Sunday Scripture Readings

thirty-third sunday

in ordinary time,

november 17

Proverbs 31:10-13, 19-20, 30-31; Psalm 128;

1 Thessalonians 5:1-6; Matthew 25:14-30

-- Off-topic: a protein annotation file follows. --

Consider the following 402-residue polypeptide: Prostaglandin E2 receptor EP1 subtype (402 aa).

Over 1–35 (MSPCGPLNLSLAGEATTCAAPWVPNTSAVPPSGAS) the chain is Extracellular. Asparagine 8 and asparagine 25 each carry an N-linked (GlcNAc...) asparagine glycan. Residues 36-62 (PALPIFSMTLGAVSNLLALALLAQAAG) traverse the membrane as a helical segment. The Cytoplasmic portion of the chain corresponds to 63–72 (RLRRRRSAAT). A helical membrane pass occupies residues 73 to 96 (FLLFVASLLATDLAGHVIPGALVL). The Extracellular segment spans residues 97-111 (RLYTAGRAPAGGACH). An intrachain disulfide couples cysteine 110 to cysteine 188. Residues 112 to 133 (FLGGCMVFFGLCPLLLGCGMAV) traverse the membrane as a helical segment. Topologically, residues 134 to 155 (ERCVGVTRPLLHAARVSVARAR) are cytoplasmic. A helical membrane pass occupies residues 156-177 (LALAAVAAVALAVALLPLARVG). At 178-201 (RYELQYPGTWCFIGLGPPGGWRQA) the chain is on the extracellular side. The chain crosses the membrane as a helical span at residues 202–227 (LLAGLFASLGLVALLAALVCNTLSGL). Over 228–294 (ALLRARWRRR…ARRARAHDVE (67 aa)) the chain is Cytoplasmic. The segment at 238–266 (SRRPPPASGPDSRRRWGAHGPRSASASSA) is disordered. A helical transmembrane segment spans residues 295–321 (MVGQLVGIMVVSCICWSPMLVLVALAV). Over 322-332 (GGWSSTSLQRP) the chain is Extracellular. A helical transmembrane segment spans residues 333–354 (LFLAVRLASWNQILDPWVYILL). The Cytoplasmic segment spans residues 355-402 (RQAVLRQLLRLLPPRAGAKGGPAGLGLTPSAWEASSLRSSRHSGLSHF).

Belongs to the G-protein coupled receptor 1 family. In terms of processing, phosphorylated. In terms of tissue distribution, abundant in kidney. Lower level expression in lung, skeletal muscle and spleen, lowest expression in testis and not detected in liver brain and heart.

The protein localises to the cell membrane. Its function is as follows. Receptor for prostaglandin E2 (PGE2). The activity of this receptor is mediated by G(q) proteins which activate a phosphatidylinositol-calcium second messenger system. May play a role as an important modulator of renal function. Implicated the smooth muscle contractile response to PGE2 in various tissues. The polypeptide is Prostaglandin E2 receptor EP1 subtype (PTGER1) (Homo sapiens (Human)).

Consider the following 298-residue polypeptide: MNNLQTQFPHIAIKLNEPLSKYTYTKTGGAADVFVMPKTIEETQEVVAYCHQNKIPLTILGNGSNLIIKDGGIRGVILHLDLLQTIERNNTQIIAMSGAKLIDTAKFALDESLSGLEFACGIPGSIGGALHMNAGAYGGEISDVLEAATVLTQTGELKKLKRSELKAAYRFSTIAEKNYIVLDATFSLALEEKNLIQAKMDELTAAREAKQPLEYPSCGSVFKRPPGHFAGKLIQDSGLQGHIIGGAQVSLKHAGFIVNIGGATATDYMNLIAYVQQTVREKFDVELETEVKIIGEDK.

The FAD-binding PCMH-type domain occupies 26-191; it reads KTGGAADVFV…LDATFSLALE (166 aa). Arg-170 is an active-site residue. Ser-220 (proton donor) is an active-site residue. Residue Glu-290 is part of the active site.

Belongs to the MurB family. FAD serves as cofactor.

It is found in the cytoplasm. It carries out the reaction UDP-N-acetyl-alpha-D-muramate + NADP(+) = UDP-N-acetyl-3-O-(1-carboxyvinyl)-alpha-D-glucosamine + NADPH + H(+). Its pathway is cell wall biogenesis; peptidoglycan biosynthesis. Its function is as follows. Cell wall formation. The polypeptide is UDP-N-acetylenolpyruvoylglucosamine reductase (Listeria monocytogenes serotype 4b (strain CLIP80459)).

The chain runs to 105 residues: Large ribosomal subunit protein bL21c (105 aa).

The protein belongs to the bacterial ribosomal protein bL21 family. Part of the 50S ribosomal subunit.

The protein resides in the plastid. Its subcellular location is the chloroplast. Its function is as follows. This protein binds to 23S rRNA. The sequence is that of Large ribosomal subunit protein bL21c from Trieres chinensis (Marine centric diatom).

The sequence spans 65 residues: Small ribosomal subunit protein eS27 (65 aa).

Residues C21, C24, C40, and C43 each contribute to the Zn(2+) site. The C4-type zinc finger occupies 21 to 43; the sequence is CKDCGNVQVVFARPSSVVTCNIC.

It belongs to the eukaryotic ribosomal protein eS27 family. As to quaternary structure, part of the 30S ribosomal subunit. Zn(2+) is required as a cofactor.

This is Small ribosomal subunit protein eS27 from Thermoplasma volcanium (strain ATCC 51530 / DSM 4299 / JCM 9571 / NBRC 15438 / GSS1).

OUR GOOD NEWS: Fidelity to duty and to our work involves daily effort and prudent risk-taking. With insightful impartiality the authors of the Old Testament Book of Proverbs included both sexes in the two extremes, fools and gossips, wise and provident. The author's concluding description of the ideal woman is not, therefore, pro-feminist advocacy but model intended for men as well. "Lady Wisdom" traditionally personified the integrated human being in secular as well as religious dimensions, prized precisely because difficult to come by. Virtues here held up for reflection and emulation include maturity, competence and success, instead of our modern emphasis on "charm and beauty." By energetically fulfilling her responsibilities with distinction, this ideal wife made of herself a marvelous treasure for her husband and blessing to many others. Such eminently practical life-style concretized her "fear (reverence and service) of the Lord." Love shown in "labors and works" surely deserves acknowledgment and imitation. Today's Gospel parable situates this description of life in the Final-Age. Wholehearted dedication to the responsibilities of Christian living now will earn the Lord's praise at Final Judgment. Our first reading assures us that the ideal Old Testament woman is no empty-headed sex object but model held for imitation by both women and men. Faithful to daily duties, she cared for those entrusted to her with quiet efficiency. No repressed and degraded slave is she, but an Old Testament steward displaying a wide range of interests and talents which she obviously enjoyed employing. Her practical concern for the poor and needy stands alongside her skillful hard work of making cloth. Cheers for this very modern Israelite who enjoyed her role as hardworking achiever. "Give her a reward of her labors, and let her works praise her at the city gates!" Without a word of advice or instructions, the tycoon in Jesus' Gospel parable handed over surplus capital to subordinates and left town. A "talent" represented payment for 20 years' work. But the third employee found himself in an apparent bind. Least gifted of the trio (assignment of money had been made "according to each one's abilities"), his was the least amount of venture capital ($300,000). It wasn't fair! He decided to avoid risk-taking and show commendable caution with money not his own. After all, explicit orders were never given, and the master would hold him accountable for any loss. His "fear" however masked laziness and inexcusable timidity, earning him his master's rejection and condemnation. In this parable, instead of advocating cutthroat business practices Jesus taught that there is no "safe" position in life. Christian living is strenuous business involving occasional bold but prudent risk-taking. God expects us to use our every talent for personal growth, community service and religious witness. Paradoxically, the reward for hard work is increased opportunity to serve. "Since you were dependable in a small matter I will put you in charge of larger affairs. Come share your master's joy!"

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